No More Mistake Fares

Say goodbye to the days of unexpected mistake fares that allows for $15 tickets to San Juan or $51 transatlantic first class tickets. Up until this new ruling on May 8, the Department of Transportation (DOT) requires airlines to honor mistake fares because “it is an unfair and deceptive practice … to increase the price of that air transportation … after the air transportation has been purchased by the consumer … then the seller of air transportation cannot increase the price of that air transportation to that consumer, even when the fare is a ‘mistake.’” With the new ruling, the “Enforcement Office will not enforce the requirement of section 399.88 with regard to mistaken fares … so long as the airline or seller of air transportation: (1) demonstrates that the fare was a mistaken fare; and (2) reimburses all consumers who purchased a mistaken fare ticket.”

Alaska & JetBlue Top Airline Satisfaction Rankings

J.D. Power on Wednesday release their annual North America Airline Satisfaction Study, and Alaska Airlines was the top North American airline for the eighth consecutive year, followed by Delta Air Lines and American. On the low-cost airline side, JetBlue was tops for the 10 consecutive year, followed by Southwest Airlines and WestJet. The rankings were based on seven criteria including costs and fees; in-flight services; boarding, deplaning and baggage; flight crew; aircraft; check-in; and reservations.

Goodbye US Airways

Come October, US Airways will officially be no more. The American Airlines and US Airways merger, that’s been almost two years in the making, is finally coming to a close as American plans to shut down US Airways flights starting in July. “American executives designed the gradual fade-out to avoid the kind of technological glitches and massive flight delays that plagued United Airlines after it abruptly switched to Continental’s computer systems in 2012.” If you’ve been a loyal fan of US Airways, don’t fret, as the repainting of US Airways planes won’t be completed until the middle of next year, and possibly even later for US Airways Express planes.

Co-Pilot Found with Four Times Legal Alcohol Limit

This past Monday an intoxicated co-pilot was found to have more than four times the legal limit of alcohol in his system, causing his airline to have to cancel the flight. Police Inspector, Thomas Aleng said the pilot had 375 microgrammes of alcohol in one litre of breath, far higher than the legal limit of just under 90 microgrammes for pilots. The Netherlands’ National Police Corps declined to release the name of the pilot, airline or flight destination. I’m just curious as to why pilots are even allowed to drink before a flight.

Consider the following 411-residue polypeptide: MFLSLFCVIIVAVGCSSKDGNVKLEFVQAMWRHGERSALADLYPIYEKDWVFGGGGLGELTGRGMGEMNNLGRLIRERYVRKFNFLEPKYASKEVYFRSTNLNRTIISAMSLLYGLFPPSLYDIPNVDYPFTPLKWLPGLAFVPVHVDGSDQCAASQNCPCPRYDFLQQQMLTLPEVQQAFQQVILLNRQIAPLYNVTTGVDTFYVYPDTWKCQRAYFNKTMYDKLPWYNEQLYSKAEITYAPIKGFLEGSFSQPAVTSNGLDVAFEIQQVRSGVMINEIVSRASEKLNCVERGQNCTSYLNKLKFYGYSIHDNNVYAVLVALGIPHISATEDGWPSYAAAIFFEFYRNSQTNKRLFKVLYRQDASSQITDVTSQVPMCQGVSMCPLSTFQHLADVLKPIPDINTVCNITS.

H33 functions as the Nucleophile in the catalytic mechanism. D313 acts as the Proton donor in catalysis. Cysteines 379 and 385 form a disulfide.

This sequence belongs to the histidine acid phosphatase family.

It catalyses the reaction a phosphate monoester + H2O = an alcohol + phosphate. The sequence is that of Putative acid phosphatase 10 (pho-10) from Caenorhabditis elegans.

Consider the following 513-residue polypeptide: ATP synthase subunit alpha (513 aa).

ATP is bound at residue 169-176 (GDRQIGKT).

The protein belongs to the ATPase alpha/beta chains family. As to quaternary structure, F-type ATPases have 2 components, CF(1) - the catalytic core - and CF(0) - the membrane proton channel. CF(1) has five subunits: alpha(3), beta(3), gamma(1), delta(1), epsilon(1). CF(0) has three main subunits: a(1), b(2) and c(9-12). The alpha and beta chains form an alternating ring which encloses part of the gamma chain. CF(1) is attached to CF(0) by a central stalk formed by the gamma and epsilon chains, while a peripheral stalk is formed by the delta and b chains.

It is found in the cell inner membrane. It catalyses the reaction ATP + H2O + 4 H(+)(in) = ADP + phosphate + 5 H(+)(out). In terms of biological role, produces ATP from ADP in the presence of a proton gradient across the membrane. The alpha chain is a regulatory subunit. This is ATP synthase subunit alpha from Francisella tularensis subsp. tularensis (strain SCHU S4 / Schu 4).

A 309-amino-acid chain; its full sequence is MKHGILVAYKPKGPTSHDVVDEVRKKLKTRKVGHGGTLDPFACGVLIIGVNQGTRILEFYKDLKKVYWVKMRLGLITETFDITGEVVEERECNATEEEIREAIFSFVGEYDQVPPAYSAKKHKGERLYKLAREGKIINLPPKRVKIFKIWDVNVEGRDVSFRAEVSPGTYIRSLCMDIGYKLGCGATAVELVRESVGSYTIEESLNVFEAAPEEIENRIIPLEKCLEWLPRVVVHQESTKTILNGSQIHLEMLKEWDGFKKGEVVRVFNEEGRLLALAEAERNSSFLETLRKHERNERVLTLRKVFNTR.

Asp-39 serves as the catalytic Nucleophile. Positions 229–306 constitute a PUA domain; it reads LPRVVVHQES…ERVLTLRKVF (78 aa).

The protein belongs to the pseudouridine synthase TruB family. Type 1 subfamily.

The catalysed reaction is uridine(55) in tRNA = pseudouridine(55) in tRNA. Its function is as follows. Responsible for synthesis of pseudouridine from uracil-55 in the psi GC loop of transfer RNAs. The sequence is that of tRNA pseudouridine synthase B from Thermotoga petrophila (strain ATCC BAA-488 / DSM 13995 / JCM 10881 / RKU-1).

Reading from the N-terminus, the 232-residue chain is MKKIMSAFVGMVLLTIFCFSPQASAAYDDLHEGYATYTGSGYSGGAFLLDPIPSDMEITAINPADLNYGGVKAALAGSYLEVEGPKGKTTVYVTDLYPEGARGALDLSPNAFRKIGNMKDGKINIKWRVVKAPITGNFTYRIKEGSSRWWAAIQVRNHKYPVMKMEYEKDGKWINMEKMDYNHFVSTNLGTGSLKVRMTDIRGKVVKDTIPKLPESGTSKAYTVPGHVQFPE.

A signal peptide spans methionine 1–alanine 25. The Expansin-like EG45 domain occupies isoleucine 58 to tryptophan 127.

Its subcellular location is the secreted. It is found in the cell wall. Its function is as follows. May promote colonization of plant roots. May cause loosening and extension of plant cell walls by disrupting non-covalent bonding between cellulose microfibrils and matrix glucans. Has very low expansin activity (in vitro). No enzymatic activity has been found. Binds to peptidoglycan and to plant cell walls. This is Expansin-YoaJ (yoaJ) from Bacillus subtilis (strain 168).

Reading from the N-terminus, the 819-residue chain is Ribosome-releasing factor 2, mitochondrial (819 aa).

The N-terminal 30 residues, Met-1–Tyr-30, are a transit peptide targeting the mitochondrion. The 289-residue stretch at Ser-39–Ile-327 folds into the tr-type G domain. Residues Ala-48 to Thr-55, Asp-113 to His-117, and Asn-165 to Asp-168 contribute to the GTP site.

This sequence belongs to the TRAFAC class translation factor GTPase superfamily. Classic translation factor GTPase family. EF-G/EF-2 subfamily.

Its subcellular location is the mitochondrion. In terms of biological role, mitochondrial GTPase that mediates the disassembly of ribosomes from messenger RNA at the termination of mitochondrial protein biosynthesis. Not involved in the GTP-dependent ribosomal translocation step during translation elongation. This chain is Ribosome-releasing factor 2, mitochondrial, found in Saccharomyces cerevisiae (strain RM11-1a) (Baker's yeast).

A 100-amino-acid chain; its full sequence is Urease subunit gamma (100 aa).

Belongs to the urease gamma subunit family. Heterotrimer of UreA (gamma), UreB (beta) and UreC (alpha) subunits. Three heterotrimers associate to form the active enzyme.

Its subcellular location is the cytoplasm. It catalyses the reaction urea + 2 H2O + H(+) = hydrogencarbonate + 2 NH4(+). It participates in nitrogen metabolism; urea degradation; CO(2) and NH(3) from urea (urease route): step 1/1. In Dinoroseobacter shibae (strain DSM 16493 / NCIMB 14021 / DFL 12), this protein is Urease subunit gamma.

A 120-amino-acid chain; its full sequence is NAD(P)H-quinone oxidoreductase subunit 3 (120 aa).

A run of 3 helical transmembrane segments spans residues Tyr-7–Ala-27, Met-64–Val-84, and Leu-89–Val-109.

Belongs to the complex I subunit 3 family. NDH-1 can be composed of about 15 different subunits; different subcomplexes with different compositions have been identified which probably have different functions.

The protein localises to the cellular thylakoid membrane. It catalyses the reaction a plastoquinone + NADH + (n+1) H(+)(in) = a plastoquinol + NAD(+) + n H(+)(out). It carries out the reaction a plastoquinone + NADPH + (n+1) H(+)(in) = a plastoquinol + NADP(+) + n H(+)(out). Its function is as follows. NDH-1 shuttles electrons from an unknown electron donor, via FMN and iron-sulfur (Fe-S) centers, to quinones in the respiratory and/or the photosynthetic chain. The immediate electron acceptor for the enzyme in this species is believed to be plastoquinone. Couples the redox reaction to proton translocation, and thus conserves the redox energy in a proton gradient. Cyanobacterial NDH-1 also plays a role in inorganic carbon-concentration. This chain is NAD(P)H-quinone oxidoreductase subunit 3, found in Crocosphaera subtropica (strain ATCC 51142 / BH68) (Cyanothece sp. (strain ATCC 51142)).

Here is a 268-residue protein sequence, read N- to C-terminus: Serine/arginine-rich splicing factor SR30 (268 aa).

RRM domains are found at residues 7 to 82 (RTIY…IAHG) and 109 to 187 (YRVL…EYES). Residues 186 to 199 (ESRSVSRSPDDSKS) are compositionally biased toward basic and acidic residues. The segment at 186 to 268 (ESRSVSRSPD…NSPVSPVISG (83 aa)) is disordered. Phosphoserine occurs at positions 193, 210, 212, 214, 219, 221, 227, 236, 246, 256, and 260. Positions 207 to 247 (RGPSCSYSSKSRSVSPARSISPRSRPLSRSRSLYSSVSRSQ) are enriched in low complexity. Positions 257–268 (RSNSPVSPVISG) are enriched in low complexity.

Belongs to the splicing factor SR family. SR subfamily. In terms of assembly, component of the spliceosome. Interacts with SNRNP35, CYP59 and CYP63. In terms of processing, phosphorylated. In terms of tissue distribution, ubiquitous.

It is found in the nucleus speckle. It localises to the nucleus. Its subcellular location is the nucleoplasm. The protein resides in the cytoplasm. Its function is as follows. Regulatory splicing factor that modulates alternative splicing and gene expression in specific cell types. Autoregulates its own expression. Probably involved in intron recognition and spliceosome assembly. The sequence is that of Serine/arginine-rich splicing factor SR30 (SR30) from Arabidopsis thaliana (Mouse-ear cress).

China Blacklists Travelers

Back in March, there were rumblings that China was planning to create a blacklist for unruly Chinese tourists, and now the blacklist is real, and so far there are four names on the list. The Chinese government, apparently tired of the bad name these travelers are giving the rest of the country, has put into law for these bad eggs with some major consequences, including a travel ban from two to 10 years, and notifying the “police, customs, border security, transportation agencies and credit agencies.”

Airlines Photography Policy

Here’s one airline rule that most travelers are not aware of: they might not like you taking photographs or videos of the plane, cabin or crew, as two unlucky travelers recently found out the hard way. Arash Shirazi was flying on American Airlines from Washington, D.C. to Los Angeles when he took a picture of the plane with his phone. He was stopped by the gate agent who accused him for being a security threat. While American doesn’t have a policy about photography, their newly updated internal policy allows for “employees at the airport … to stop passengers from taking pictures.” The second traveler, Steven Leslie, encountered a similar situation with JetBlue when he was flying from Albuquerque to New York. He decided to film an encounter with a JetBlue crew and a family traveling with a sick child (who were eventually escorted off the flight) because he didn’t feel the situation is right. When a crew member noticed what Mr. Leslie was doing, he was asked to delete the video, and when Mr. Leslie refused, he was escorted off the plane as well. He eventually was rebooked on a later flight nine hours later. So, the takeaway? Just listen to airline employees and crew members if you don’t want to get into trouble.

Random Story of the Week: Lifetime Ban for Indecent Exposure

Imagine going on vacation, exposing your privates to the crew, and finding yourself facing a lifetime ban from the airline, as that is precisely what happened to a vacationing 22 year-old from the U.K. The perpetrator’s alleged behavior happened during his flight to Majorca, Spain on Jet2 (a low cost British airline), and found out he was banned when he was trying to fly back to the U.K. In a statement released by Steve Heapy, CEO of Jet2.com and Jet2holidays, “We carry millions of families every year so this disgusting behaviour will not be tolerated. We pride ourselves on giving our customers a friendly and relaxing flight experience so we will take action against anyone who causes offence and disruption to our crew and passengers.”

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Kim has been hunting flight deals and writing travel articles for over 13 years. His articles have appeared in the Boston Herald, Chicago Daily Herald, and Frommer’s Budget Travel, among other publications. Amsterdam, Bangkok, Rome, and Sydney are some of his favorite destinations and he aspires to one day live in Italy. La dolce vita!

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